This Namibian student’s cellphone was created to make calls without airtime

Namibian high school learner Simon Petrus has invented a device that makes calls without the use of airtime.
Stock Image via Pixabay
Stock Image via Pixabay

A Namibian high school student has made headlines after he invented a phone that does not need airtime to make calls. According to reports in the media, Simon Petrus, a Grade 12 learner from a rural high school, put the phone together using spare parts from a cellphone and television set.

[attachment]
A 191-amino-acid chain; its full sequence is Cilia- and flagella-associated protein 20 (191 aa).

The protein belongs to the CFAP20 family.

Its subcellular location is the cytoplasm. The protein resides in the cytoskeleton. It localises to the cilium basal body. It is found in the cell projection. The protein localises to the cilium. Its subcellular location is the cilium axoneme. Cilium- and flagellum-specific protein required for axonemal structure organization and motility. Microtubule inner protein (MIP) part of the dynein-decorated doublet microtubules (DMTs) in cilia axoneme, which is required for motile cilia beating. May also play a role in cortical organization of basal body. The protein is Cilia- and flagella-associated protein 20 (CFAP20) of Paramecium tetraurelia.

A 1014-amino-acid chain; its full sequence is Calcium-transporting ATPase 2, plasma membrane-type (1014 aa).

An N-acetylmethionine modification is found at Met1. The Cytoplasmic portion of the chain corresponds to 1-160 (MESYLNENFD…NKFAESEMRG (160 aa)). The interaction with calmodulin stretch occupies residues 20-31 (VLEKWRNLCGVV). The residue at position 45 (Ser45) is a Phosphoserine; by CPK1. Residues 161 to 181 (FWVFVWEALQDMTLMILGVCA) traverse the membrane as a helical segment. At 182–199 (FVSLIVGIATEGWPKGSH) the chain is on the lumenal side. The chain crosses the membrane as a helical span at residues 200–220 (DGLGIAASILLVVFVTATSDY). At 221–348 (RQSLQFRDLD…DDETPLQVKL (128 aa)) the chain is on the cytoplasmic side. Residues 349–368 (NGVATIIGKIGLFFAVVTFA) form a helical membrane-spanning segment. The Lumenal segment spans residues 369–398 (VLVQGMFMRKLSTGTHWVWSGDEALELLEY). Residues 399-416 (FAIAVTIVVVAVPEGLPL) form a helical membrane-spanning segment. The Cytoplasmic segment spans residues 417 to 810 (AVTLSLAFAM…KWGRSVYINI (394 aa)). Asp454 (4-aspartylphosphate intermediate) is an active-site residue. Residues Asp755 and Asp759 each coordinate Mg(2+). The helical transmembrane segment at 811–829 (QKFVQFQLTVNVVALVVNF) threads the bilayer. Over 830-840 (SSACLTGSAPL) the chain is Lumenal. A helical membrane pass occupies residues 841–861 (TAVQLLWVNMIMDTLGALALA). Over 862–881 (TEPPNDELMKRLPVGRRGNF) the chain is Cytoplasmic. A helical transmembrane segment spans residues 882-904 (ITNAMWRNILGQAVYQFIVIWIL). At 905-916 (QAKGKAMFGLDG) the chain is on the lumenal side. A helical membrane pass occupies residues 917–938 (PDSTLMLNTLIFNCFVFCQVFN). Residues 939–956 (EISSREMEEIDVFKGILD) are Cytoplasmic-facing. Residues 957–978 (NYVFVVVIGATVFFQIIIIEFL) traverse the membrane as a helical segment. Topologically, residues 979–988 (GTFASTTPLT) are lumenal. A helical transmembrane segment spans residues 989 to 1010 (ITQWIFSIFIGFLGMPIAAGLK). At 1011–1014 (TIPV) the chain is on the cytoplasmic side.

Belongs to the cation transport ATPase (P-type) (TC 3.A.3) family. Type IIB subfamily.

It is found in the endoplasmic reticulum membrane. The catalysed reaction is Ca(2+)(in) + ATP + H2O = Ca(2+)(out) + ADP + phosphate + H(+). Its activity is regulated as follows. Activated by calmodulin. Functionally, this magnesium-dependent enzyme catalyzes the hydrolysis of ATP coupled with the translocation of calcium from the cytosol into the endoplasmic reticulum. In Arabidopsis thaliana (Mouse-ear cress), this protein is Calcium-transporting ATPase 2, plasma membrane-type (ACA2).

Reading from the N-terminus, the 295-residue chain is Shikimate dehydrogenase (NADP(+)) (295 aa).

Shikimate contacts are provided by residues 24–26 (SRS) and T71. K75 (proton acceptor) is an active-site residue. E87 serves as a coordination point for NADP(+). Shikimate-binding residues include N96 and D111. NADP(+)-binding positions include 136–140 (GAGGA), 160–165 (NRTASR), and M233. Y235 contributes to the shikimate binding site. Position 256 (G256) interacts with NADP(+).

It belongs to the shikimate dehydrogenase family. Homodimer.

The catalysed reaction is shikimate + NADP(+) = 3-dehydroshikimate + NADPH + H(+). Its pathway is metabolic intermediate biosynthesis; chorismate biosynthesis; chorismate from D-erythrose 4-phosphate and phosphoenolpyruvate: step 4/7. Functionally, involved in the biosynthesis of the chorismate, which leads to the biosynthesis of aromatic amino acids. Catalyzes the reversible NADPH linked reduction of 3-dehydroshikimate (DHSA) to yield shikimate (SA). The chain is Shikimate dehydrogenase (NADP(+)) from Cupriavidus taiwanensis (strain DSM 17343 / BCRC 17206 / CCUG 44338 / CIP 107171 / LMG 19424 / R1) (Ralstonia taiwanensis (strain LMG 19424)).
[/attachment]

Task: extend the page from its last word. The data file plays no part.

The device comes with a light bulb, fan and charger socket. Powered by a radiator, the handset is able to make calls to anywhere through the use of radio frequencies. Housed in a box, the device can also stream one television channel.

In regions where technology and resources are both scarce, inventors and makers have taken it upon themselves to fill the gaps. The DIY-culture in rural and urban African areas has given rise to innovations like Malaria detection devices and even customised means of transport. For Petrus, he hopes his two-year labour of love will be taken even further.

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